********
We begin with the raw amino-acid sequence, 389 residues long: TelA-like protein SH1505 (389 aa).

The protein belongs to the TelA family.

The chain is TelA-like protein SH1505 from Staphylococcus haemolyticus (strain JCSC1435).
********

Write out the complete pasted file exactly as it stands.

We begin with the raw amino-acid sequence, 389 residues long: TelA-like protein SH1505 (389 aa).

The protein belongs to the TelA family.

The chain is TelA-like protein SH1505 from Staphylococcus haemolyticus (strain JCSC1435).